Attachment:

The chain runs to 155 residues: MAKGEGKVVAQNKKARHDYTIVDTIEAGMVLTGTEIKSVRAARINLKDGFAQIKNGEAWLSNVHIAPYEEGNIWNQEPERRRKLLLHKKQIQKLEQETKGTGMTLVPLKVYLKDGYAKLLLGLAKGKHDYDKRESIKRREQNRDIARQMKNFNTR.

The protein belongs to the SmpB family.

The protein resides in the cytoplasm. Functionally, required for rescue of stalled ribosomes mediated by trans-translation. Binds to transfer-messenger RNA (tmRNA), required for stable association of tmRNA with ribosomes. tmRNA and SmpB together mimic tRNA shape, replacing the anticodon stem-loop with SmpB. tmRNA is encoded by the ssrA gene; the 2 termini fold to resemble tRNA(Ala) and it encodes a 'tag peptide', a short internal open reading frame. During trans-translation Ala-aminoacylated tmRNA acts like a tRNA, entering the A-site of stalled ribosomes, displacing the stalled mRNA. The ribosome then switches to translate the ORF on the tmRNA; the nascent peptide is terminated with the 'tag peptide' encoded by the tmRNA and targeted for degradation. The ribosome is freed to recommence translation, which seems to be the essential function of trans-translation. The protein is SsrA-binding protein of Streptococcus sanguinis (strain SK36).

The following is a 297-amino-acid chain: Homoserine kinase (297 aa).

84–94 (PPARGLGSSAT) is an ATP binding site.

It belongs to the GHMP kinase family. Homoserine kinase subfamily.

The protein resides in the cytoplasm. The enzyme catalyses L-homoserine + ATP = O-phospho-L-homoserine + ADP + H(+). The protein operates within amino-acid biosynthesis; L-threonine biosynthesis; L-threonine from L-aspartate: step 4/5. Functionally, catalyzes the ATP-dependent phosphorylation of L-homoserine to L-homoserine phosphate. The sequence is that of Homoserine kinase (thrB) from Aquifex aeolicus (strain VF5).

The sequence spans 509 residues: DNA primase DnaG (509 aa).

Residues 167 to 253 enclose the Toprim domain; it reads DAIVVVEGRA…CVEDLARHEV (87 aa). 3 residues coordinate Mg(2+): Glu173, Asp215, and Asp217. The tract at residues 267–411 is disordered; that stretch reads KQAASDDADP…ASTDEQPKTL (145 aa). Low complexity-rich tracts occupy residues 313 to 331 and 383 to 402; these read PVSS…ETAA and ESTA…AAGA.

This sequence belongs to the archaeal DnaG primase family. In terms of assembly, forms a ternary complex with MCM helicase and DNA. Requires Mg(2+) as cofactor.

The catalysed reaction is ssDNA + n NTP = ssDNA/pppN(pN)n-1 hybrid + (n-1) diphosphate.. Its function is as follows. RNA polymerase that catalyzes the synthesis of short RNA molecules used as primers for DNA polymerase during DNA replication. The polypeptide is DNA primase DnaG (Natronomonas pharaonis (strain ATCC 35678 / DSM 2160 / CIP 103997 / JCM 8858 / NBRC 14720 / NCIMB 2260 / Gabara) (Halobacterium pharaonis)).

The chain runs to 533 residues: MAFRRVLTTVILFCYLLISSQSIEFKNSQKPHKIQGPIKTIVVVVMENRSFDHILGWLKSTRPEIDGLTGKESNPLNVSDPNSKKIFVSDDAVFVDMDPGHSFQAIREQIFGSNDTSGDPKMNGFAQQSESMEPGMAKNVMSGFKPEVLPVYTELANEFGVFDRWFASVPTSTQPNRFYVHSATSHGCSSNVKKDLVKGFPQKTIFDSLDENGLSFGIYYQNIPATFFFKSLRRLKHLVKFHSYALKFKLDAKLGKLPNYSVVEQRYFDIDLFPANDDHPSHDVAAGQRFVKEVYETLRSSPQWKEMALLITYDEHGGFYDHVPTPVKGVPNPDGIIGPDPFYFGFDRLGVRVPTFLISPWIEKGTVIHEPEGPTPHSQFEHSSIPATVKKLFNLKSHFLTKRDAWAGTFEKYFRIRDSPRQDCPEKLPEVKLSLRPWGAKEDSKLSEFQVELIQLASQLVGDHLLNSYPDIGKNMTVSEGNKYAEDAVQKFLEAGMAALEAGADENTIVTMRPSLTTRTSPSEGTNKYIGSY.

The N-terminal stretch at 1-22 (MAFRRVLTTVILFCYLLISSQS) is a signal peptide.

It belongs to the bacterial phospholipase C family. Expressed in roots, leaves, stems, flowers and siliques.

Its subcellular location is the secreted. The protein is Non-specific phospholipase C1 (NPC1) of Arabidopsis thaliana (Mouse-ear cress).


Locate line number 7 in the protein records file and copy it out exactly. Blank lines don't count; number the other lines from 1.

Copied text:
The protein resides in the cytoplasm. The enzyme catalyses L-homoserine + ATP = O-phospho-L-homoserine + ADP + H(+). The protein operates within amino-acid biosynthesis; L-threonine biosynthesis; L-threonine from L-aspartate: step 4/5. Functionally, catalyzes the ATP-dependent phosphorylation of L-homoserine to L-homoserine phosphate. The sequence is that of Homoserine kinase (thrB) from Aquifex aeolicus (strain VF5).